This morning, as my son hugged me big, he said, ‘You smell so good, you rival the aroma of bacon.”
Like so many across America, the guys in my digs worship the breakfast meat known to move grown men to create odes, comedy routines, fine arts pieces and better-living inventions inspired by wavy, fat-crisped, lip-slicking strips of smoky-pungent wickedness. If you ask a bacon-digging guy you know why he loves it, I bet he’ll say something about it’s smelling great while frying. And it doesn’t have to be sizzling on the griddle for him to state that; he remembers fondly the olfactory experience.
It’s that “aroma recall” which can affect us equally as intensely when we read novels, although we may not give it a second thought. Sure, we may rocket through a passage in a well-tended rose garden, and associate a sweet fragrance. But what of the more subtle, intimate scents that draw characters to one another, the natural and created aromas? Not only do scents evoke memories and related emotions in us, but also we absorb characters’ scent memories and emotions as they relate to one another.
Doesn’t make sense? Think paranormals in which mates “scent” one another. The author may use descriptives we easily associate, let’s say, a “summer rain” aroma. If the mates’ scenting always includes increased sexual arousal or protective instincts, we slap those understandings to our own whenever we read some form of the summer-rain descriptive in that novel.
Yet sometimes we develop associations with scents we haven’t experienced as we become familiar with certain sub-genres. For instance, one may never have smelled bergamot- or sandalwood-scented shaving soap, but I’d wager the initiated reader eventually associates it with a delicious-smelling hero in an English historical romance.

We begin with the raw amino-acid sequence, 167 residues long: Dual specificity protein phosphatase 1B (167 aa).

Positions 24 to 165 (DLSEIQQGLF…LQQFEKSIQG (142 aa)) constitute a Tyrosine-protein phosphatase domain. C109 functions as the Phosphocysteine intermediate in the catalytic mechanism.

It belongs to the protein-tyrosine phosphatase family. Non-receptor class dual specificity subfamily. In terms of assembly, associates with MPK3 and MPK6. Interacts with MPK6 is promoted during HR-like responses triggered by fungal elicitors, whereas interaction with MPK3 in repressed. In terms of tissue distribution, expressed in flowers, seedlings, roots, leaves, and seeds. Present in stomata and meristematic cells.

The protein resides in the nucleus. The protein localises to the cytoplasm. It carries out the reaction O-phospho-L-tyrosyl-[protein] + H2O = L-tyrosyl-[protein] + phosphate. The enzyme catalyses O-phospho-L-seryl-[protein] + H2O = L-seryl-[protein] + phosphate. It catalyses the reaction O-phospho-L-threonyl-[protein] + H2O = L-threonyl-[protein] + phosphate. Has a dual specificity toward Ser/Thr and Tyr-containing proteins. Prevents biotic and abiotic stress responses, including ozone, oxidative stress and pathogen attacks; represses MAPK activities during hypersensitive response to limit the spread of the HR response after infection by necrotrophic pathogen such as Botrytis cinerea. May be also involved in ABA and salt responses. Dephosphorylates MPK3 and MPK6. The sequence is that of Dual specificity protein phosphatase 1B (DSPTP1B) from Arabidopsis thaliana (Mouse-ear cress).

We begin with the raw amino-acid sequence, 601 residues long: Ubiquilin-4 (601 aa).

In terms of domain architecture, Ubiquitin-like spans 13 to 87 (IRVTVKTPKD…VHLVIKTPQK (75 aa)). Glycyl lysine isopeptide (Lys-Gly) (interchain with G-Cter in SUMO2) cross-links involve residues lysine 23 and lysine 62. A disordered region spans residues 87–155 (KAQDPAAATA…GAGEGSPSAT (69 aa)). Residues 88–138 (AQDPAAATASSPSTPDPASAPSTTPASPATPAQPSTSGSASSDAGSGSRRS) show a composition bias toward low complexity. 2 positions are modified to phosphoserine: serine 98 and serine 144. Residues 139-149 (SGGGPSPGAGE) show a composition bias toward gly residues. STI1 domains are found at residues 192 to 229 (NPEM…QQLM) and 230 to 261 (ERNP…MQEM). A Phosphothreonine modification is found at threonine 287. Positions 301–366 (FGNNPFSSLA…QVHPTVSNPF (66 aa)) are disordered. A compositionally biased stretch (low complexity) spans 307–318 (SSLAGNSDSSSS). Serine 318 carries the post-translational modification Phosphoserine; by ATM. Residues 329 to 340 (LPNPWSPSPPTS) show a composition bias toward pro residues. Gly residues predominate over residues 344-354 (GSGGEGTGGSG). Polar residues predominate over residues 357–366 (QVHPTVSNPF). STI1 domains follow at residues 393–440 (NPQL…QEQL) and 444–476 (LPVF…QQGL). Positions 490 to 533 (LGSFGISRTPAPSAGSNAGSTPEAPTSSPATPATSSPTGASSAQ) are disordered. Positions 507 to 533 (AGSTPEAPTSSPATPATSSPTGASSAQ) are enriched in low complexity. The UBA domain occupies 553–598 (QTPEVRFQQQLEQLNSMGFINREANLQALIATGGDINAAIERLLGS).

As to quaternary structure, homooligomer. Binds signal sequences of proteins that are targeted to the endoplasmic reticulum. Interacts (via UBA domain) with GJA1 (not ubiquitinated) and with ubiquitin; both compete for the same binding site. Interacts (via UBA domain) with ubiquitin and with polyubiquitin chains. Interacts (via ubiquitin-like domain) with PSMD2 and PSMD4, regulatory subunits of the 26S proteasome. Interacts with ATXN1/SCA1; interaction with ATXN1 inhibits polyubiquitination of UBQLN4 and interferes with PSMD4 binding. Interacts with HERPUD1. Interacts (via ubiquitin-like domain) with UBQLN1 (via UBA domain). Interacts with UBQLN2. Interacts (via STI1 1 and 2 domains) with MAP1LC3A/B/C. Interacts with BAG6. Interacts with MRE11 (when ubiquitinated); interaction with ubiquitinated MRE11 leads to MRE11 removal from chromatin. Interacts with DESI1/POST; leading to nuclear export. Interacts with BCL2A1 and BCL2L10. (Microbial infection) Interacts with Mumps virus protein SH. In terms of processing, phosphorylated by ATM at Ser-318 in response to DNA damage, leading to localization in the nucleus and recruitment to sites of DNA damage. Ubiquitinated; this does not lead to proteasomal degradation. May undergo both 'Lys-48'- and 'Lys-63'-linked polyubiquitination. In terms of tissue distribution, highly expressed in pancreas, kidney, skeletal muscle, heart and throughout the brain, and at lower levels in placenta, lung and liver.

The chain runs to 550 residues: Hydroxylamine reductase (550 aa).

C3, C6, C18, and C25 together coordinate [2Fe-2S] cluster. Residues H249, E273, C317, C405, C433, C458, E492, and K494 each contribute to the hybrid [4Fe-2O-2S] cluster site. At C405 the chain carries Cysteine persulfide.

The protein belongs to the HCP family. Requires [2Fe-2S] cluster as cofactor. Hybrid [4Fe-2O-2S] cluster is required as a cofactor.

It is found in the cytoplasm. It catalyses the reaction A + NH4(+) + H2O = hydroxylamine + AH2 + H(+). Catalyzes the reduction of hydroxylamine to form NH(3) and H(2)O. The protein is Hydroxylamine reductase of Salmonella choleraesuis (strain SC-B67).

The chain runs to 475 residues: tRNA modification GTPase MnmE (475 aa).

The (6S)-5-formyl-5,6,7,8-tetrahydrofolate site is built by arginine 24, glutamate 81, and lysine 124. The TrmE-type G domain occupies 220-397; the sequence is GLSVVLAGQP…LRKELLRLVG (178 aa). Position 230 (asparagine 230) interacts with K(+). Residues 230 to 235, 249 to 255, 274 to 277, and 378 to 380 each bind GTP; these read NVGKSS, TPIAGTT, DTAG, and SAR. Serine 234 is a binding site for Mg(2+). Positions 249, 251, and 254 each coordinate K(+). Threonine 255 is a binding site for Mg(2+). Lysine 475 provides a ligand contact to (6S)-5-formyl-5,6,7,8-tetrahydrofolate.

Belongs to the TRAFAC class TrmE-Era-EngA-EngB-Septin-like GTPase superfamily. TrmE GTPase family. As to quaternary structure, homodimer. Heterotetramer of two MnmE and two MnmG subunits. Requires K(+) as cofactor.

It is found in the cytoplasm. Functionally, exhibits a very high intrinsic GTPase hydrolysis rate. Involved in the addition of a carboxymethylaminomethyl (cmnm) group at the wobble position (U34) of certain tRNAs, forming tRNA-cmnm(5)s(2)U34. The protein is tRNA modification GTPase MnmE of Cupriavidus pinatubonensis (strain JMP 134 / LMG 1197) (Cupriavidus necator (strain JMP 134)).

There’s always the possibility that an olfactory association is negative. I wonder whether in that case, it might affect the reader’s overall experience, and possibly color the way she feels about characters and storylines. Perhaps even that, while unfortunate for the reader, is a sign of an author’s success, as effectively addressing and evoking each of our senses is a hallmark of good storytelling.
How does the description of scent affect your reading experience? What are the “described scents” that have come to evoke certain emotions for you in a romance, or novels in general?
Dying for Romance?: Every day this month, meet and swap comments w/a different top romantic suspense author at BN’s Mystery boards as moderator Becke Davis celebrates Valentine’s Day with a Month of Romantic Suspense! Feb: 5 Carla Neggers; 6 Mariah Stewart; 7 JoAnn Ross; Val Day Special Guest: Suz Brockmann.
Michelle Buonfiglio writes daily about romance fiction at BN’s Heart to Heart and RomanceBuytheBook.com and Tuesdays at BN’s Unabashedly Bookish. Buonfiglio also authors the popular RBTB NEWs romance newsletter.